Norwegian Elkhound

Other names/Nicknames:
  • Norsk Elghund
Country/Date of origin:
  • Norway
  • 11th century
  • 19-1/2 to 20-1/2 inches
  • 48 to 55 pounds
  • Naturally protective, and friendly to strangers.
  • Very intelligent, although notoriously hardheaded and stubborn.
  • Tends to be a one-person or one-family dog.
  • This is not a frivolous, fun-loving dog.  Elkhounds have a very serious outlook on life.
  • Bark is high pitched and piercing.

This is the dog of the Vikings.  It has existed almost unchanged since the Stone Age.  The Norwegian Elkhound is a specialist hunter of the largest member of the deer family—the moose.  A member of the spitz group of dogs, they are versatile animals, hunting, guarding, and even pulling sleds.  The Elkhound’s powers of scent are legendary.  They can detect a moose from five or six miles and will whimper to alert the accompanying hunter.  Also of mythic proportions is its endurance in subfreezing weather.  In 1913, the first Norwegian Elkhounds were registered in the American Kennel Club (AKC) Stud Book.

Body Type:
  • Looks like a stocky, medium-sized sled dog.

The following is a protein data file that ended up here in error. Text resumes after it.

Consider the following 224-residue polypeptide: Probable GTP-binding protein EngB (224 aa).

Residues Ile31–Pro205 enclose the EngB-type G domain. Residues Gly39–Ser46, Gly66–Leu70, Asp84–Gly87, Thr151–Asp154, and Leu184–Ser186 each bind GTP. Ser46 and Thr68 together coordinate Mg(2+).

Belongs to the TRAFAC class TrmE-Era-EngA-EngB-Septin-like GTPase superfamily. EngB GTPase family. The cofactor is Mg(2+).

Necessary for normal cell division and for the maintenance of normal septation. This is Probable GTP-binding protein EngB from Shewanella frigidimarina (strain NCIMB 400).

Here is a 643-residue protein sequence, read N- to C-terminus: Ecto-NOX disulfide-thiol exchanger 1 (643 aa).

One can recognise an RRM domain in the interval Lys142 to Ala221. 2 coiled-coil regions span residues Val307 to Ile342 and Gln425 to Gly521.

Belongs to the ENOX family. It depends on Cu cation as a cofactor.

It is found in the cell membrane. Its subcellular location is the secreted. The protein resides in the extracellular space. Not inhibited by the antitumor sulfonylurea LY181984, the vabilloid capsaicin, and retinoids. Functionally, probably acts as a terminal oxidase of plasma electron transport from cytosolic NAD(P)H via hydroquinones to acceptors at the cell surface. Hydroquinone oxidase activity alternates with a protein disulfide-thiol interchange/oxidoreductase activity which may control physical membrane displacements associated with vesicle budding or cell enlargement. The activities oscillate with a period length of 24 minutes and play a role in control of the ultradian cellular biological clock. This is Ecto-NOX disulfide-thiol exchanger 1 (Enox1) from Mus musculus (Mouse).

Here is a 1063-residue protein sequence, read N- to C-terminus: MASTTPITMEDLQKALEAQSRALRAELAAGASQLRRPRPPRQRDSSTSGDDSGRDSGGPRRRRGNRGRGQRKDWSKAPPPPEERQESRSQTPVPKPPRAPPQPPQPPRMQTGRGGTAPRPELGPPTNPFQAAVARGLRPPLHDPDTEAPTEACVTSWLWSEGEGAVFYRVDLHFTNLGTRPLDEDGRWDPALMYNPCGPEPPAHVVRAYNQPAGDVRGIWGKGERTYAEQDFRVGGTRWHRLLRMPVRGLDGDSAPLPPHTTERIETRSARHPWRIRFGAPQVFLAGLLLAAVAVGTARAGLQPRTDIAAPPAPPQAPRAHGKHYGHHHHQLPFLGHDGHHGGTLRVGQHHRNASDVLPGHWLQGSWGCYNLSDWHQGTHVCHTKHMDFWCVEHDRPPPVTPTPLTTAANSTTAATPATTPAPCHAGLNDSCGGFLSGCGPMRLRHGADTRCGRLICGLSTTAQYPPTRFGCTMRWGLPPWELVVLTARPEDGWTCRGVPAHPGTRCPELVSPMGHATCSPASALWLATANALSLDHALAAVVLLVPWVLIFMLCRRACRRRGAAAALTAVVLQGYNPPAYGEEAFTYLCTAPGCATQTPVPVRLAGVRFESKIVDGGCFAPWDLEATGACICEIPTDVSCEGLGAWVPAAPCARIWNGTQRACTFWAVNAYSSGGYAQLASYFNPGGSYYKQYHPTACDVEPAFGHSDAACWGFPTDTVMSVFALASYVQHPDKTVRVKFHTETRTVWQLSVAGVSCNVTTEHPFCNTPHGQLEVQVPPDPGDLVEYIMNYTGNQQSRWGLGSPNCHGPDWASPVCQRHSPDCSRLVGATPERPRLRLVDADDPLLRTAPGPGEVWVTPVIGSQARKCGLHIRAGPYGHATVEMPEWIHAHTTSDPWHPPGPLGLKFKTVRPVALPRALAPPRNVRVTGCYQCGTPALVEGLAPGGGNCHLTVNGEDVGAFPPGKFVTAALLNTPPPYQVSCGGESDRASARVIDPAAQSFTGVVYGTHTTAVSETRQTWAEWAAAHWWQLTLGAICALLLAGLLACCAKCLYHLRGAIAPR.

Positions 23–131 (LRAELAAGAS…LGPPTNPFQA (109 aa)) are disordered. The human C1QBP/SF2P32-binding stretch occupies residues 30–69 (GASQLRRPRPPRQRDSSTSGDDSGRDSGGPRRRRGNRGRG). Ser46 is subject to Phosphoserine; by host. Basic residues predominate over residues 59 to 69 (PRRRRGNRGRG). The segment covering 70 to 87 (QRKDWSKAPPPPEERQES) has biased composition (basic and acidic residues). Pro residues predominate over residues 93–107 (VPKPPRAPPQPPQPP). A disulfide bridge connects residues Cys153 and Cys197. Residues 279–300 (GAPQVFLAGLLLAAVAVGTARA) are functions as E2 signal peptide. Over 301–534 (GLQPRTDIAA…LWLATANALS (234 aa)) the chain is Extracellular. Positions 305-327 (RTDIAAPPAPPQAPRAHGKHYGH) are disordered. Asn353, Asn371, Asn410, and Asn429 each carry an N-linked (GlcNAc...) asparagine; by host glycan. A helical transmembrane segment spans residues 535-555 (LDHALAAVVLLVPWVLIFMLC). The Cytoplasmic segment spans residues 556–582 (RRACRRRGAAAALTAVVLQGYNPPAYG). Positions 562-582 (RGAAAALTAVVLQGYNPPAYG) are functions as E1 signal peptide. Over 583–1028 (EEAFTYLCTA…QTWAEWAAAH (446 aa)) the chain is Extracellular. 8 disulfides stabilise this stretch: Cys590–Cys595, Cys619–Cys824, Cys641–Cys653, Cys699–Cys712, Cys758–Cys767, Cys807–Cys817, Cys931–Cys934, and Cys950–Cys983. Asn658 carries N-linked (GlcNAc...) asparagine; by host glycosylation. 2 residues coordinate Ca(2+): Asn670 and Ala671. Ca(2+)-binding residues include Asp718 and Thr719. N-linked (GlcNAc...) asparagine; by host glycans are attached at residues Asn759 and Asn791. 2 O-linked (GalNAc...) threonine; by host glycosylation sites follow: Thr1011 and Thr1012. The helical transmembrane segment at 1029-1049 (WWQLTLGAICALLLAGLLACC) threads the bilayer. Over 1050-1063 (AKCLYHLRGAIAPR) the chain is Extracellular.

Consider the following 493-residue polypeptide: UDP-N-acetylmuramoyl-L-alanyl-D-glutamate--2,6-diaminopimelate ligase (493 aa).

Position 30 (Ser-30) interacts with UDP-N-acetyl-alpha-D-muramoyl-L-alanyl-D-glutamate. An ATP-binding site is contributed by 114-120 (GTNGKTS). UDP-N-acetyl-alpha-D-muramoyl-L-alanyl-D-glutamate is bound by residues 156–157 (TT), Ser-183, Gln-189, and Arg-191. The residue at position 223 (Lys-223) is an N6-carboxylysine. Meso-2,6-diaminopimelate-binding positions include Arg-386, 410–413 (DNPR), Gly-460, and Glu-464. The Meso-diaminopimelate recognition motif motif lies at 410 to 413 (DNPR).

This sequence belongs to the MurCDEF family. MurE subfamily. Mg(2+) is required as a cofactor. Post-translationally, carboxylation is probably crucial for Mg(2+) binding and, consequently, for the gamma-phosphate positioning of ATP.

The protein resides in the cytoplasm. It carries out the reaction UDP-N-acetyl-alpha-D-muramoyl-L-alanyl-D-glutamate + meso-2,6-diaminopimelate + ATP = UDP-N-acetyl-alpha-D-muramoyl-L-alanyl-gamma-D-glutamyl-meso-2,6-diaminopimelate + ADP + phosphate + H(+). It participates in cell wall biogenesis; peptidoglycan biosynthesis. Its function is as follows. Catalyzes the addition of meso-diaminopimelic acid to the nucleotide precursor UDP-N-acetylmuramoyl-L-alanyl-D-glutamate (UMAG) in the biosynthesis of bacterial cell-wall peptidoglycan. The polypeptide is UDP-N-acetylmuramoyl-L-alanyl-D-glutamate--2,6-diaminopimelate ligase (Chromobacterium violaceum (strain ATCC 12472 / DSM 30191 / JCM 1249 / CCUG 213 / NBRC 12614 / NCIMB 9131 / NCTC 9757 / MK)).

• Erect ears are not altered.
  • Tail is carried tightly curled over the back and is not altered.
  • The flat, double coat is extremely dense.
  • Permissible colors are any shade of gray with black-tipped outer hairs.
  • Muzzle, tail tip, and ears are black.
  • Requires extensive brushing.
  • Sheds excessively.
Health Concerns:
  • Hip dysplasia.
  • Renal dysplasia.
  • Progressive retinal atrophy.
  • Pyoderma.
  • Glaucoma.
  • Fanconi’s syndrome.
  • Skin tumors.
  • Keratoacanthoma.
What you should know:
  • The Elk in the name of this breed refers to what Americans call a moose.  The animal we call elk (wapiti) is not native to Norway.
  • Puppies are born black and turn gray in about a week.
  • Do not choose a puppy older than a few weeks that has so many black-tipped outer hairs that it appears to be black rather than gray.
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